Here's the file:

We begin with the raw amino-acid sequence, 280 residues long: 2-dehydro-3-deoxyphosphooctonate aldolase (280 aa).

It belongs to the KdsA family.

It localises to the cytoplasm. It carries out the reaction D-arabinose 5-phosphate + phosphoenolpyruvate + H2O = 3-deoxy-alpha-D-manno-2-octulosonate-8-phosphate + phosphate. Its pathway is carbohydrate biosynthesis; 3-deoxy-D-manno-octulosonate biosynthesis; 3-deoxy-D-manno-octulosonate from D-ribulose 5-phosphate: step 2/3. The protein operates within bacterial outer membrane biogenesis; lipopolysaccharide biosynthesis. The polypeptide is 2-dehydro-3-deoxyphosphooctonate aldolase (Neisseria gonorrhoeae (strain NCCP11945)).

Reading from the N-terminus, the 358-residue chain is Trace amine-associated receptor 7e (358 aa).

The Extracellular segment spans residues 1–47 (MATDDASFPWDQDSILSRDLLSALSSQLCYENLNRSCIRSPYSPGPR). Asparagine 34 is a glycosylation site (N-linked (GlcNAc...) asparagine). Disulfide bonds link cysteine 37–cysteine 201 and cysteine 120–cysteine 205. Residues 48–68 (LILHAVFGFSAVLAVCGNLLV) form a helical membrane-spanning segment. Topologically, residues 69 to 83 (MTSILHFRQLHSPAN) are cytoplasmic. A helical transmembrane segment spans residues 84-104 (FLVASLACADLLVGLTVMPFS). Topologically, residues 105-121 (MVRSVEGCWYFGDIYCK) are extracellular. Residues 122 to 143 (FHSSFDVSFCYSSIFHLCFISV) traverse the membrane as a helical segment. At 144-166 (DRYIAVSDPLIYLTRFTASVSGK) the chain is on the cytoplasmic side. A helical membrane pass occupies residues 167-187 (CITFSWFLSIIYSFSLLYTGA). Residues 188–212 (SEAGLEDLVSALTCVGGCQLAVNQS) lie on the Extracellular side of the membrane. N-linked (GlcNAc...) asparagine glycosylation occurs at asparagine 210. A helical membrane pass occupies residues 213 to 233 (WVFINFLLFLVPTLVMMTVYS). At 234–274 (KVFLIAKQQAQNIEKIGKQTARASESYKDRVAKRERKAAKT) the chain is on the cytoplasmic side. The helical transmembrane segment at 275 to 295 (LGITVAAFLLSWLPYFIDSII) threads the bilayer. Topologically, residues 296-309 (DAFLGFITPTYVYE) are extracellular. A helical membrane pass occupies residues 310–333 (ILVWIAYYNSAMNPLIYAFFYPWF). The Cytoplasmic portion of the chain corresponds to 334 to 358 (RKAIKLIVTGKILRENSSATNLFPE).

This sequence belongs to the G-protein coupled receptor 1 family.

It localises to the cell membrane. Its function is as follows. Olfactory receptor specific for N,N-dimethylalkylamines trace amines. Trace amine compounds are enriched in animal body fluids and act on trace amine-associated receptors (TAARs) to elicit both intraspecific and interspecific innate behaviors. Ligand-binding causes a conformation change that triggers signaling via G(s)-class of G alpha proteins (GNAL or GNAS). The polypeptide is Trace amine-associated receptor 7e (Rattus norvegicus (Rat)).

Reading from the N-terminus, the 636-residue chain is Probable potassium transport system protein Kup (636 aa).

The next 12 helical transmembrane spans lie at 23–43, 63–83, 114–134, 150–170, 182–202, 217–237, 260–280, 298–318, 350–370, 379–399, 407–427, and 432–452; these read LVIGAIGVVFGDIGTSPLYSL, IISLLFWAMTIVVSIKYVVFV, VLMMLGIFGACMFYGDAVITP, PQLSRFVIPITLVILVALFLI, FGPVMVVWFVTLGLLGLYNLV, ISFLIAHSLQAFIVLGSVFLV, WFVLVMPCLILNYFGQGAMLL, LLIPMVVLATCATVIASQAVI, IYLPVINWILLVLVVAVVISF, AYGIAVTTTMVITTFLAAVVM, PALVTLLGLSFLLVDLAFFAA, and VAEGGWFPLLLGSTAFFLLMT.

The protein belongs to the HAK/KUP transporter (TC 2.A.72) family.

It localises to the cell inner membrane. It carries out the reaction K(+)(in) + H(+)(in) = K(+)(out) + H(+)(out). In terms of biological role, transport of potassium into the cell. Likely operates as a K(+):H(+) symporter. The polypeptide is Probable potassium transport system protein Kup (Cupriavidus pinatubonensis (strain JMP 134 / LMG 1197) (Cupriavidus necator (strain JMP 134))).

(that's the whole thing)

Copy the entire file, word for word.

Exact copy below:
We begin with the raw amino-acid sequence, 280 residues long: 2-dehydro-3-deoxyphosphooctonate aldolase (280 aa).

It belongs to the KdsA family.

It localises to the cytoplasm. It carries out the reaction D-arabinose 5-phosphate + phosphoenolpyruvate + H2O = 3-deoxy-alpha-D-manno-2-octulosonate-8-phosphate + phosphate. Its pathway is carbohydrate biosynthesis; 3-deoxy-D-manno-octulosonate biosynthesis; 3-deoxy-D-manno-octulosonate from D-ribulose 5-phosphate: step 2/3. The protein operates within bacterial outer membrane biogenesis; lipopolysaccharide biosynthesis. The polypeptide is 2-dehydro-3-deoxyphosphooctonate aldolase (Neisseria gonorrhoeae (strain NCCP11945)).

Reading from the N-terminus, the 358-residue chain is Trace amine-associated receptor 7e (358 aa).

The Extracellular segment spans residues 1–47 (MATDDASFPWDQDSILSRDLLSALSSQLCYENLNRSCIRSPYSPGPR). Asparagine 34 is a glycosylation site (N-linked (GlcNAc...) asparagine). Disulfide bonds link cysteine 37–cysteine 201 and cysteine 120–cysteine 205. Residues 48–68 (LILHAVFGFSAVLAVCGNLLV) form a helical membrane-spanning segment. Topologically, residues 69 to 83 (MTSILHFRQLHSPAN) are cytoplasmic. A helical transmembrane segment spans residues 84-104 (FLVASLACADLLVGLTVMPFS). Topologically, residues 105-121 (MVRSVEGCWYFGDIYCK) are extracellular. Residues 122 to 143 (FHSSFDVSFCYSSIFHLCFISV) traverse the membrane as a helical segment. At 144-166 (DRYIAVSDPLIYLTRFTASVSGK) the chain is on the cytoplasmic side. A helical membrane pass occupies residues 167-187 (CITFSWFLSIIYSFSLLYTGA). Residues 188–212 (SEAGLEDLVSALTCVGGCQLAVNQS) lie on the Extracellular side of the membrane. N-linked (GlcNAc...) asparagine glycosylation occurs at asparagine 210. A helical membrane pass occupies residues 213 to 233 (WVFINFLLFLVPTLVMMTVYS). At 234–274 (KVFLIAKQQAQNIEKIGKQTARASESYKDRVAKRERKAAKT) the chain is on the cytoplasmic side. The helical transmembrane segment at 275 to 295 (LGITVAAFLLSWLPYFIDSII) threads the bilayer. Topologically, residues 296-309 (DAFLGFITPTYVYE) are extracellular. A helical membrane pass occupies residues 310–333 (ILVWIAYYNSAMNPLIYAFFYPWF). The Cytoplasmic portion of the chain corresponds to 334 to 358 (RKAIKLIVTGKILRENSSATNLFPE).

This sequence belongs to the G-protein coupled receptor 1 family.

It localises to the cell membrane. Its function is as follows. Olfactory receptor specific for N,N-dimethylalkylamines trace amines. Trace amine compounds are enriched in animal body fluids and act on trace amine-associated receptors (TAARs) to elicit both intraspecific and interspecific innate behaviors. Ligand-binding causes a conformation change that triggers signaling via G(s)-class of G alpha proteins (GNAL or GNAS). The polypeptide is Trace amine-associated receptor 7e (Rattus norvegicus (Rat)).

Reading from the N-terminus, the 636-residue chain is Probable potassium transport system protein Kup (636 aa).

The next 12 helical transmembrane spans lie at 23–43, 63–83, 114–134, 150–170, 182–202, 217–237, 260–280, 298–318, 350–370, 379–399, 407–427, and 432–452; these read LVIGAIGVVFGDIGTSPLYSL, IISLLFWAMTIVVSIKYVVFV, VLMMLGIFGACMFYGDAVITP, PQLSRFVIPITLVILVALFLI, FGPVMVVWFVTLGLLGLYNLV, ISFLIAHSLQAFIVLGSVFLV, WFVLVMPCLILNYFGQGAMLL, LLIPMVVLATCATVIASQAVI, IYLPVINWILLVLVVAVVISF, AYGIAVTTTMVITTFLAAVVM, PALVTLLGLSFLLVDLAFFAA, and VAEGGWFPLLLGSTAFFLLMT.

The protein belongs to the HAK/KUP transporter (TC 2.A.72) family.

It localises to the cell inner membrane. It carries out the reaction K(+)(in) + H(+)(in) = K(+)(out) + H(+)(out). In terms of biological role, transport of potassium into the cell. Likely operates as a K(+):H(+) symporter. The polypeptide is Probable potassium transport system protein Kup (Cupriavidus pinatubonensis (strain JMP 134 / LMG 1197) (Cupriavidus necator (strain JMP 134))).